Release Date: June 9th, 1978
Directed by: Norman Tokar
Written by: Ted Key
Music by: Lalo Schifrin
Cast: Ken Berry, Sandy Duncan, Harry Morgan, Ronnie Schell, Roddy McDowall, McLean Stevenson, Sorrell Booke
Walt Disney Productions, 104 Minutes
“Frank, on my planet we have an expression. You rub my fur, I’ll rub yours.” – Jake
I wasn’t a big fan of this movie when I was a kid but I would watch it when it was on. I think I actually like it more now, as I found it kind of charming and otherworldly.
Honestly, I’m surprised that Disney hasn’t tried to remake this, as they have with dozens of their other older movies. I think that this would work well with a modernized version, even if I think studios should focus on original ideas, as opposed to rebooting and re-imagining everything under the sun. But let’s be honest, the creativity well in Hollywood dried up a long time ago.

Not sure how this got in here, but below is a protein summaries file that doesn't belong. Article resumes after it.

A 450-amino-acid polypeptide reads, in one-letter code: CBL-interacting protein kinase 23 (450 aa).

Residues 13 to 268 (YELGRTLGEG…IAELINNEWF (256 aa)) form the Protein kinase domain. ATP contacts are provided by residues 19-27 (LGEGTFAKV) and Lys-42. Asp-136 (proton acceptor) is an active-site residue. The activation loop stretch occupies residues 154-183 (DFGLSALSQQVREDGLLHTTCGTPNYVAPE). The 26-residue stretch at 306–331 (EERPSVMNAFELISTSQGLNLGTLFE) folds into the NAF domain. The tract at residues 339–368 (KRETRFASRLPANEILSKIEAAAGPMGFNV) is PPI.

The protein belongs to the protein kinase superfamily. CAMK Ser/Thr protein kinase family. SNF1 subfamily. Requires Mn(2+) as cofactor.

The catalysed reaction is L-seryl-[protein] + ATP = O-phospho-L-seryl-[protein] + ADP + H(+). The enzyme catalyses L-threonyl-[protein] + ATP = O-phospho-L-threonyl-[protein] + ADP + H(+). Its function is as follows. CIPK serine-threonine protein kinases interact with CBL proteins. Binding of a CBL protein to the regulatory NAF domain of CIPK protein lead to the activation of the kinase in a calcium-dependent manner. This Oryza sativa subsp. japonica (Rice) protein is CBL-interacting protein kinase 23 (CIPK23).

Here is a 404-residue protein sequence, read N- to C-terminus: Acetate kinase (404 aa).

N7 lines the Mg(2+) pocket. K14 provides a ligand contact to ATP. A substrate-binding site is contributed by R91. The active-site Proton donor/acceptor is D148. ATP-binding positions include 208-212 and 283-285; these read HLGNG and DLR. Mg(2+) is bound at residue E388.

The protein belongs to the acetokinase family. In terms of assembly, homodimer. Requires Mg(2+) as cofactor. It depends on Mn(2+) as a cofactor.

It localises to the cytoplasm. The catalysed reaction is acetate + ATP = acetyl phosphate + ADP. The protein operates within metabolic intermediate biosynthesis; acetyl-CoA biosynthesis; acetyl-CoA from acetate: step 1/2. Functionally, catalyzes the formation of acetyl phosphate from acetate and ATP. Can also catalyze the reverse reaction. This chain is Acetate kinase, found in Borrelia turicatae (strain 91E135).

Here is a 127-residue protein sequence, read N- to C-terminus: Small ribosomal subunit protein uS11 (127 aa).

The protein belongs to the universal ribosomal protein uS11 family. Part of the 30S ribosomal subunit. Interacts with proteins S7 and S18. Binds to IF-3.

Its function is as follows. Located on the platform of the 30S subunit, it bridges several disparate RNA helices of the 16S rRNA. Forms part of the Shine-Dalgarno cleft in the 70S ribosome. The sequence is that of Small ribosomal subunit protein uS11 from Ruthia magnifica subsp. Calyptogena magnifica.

Anyway, I mostly only know the actors in this film from the sitcoms they were on. Ken Berry was on Mama’s Family, Sandy Duncan was on The Hogan Family and Harry Morgan was on M*A*S*H. But you’ve also got Roddy McDowall, who I loved in the Planet of the Apes and Fright Night films, not to mention his one-off role as The Bookworm, a villain in the ’60s Batman television show.
That being said, I like the cast in this a lot and they bring a sort of whimsical energy to the proceedings.
While I don’t think that the chemistry between Ken Berry and Sandy Duncan was that great or natural, it didn’t break the movie and this wasn’t so much about their potential romance, as it was about having a story about an intelligent space cat trying to get back to his mothership. The cat can also talk to people via an advanced psychic power it has. It also wears a fancy light-flashing collar that has different types of magical powers that we have to mindlessly accept because this is a goofy kids movie.
Sadly, I don’t think that this will play well for modern audiences, especially kids. It feels pretty damn dated and even though it has genuinely hilarious moments, it employs the sort of smart humor that kids (and most adults) today won’t pick up on.
Pairs well with: other Disney live-action films of the ’60s and ’70s.